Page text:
A class of algorithm that helps to provide very rapid access to data items that can be distinguished by some KEY value, for example a person's name, or a filename. This key value is passed through a HASH FUNCTION which creates from it a number that is used as an index into a HASH TABLE containing pointers to the actual data items.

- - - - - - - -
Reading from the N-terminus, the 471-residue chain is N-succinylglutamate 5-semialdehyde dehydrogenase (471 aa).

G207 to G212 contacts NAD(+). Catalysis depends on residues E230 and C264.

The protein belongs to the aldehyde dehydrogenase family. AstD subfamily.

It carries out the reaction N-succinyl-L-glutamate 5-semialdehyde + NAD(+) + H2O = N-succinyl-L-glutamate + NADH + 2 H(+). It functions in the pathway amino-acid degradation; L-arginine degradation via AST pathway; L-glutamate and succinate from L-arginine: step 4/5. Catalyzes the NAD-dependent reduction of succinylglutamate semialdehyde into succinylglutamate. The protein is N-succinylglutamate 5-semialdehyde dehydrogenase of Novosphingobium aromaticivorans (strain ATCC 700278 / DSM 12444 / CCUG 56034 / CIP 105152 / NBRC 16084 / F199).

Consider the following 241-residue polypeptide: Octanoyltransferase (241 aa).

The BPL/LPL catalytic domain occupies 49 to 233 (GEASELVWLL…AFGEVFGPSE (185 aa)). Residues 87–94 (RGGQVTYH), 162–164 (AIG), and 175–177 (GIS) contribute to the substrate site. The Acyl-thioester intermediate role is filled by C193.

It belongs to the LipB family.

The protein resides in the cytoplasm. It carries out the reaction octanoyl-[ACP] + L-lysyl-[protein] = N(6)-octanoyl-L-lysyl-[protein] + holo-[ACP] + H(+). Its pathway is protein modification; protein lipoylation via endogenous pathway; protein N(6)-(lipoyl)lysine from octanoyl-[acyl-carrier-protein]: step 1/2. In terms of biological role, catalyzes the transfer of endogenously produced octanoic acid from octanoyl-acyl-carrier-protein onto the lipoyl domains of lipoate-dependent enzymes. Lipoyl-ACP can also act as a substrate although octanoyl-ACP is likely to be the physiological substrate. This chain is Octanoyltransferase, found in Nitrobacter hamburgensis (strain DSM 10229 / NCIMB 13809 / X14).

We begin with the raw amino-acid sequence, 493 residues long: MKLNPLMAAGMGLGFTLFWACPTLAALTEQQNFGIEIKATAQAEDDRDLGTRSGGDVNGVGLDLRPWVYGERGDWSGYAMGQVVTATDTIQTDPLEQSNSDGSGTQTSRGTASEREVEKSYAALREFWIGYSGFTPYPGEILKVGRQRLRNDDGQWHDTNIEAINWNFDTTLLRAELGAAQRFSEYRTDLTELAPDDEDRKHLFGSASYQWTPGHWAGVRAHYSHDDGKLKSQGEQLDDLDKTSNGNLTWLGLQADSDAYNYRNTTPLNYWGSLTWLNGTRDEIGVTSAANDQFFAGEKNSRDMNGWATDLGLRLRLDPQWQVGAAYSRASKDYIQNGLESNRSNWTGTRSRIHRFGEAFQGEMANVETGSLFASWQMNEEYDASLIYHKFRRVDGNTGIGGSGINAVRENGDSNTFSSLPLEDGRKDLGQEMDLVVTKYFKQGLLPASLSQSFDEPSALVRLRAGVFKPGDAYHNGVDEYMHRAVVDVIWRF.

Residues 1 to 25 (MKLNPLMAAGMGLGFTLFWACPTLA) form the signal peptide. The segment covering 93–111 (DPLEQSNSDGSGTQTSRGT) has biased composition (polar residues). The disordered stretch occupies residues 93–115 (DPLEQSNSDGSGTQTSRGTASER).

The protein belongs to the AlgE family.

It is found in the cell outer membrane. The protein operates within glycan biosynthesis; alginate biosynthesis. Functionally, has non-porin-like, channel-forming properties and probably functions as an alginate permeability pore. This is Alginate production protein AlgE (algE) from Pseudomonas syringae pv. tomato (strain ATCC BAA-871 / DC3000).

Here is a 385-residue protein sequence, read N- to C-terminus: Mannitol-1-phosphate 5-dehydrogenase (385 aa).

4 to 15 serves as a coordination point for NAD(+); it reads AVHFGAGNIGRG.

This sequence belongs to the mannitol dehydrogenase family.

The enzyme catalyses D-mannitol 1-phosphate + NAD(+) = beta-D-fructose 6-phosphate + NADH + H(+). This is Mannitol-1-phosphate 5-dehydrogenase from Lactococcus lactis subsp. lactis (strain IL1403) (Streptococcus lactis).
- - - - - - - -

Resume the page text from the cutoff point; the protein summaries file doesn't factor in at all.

A simple hash function might be the alphabetic order of the first letter of a person's name, so that, say, Pountain would hash to the 16th slot in the table. However, this would be a very poor hash function since every name beginning with P would hash to the same slot, an occurrence known as a hash clash or hash collision. Whenever such a collision occurs, the new item that caused it must be stored either in the next free adjacent table slot, or on a LIN KED LIST pointed to by the table slot. If too many such collisions occur, the algorithm degenerates into a case of LINEAR SEARCH. Designing a good hashing algorithm involves choosing a hash function that distributes the items widely and evenly, without requiring too large a hash table.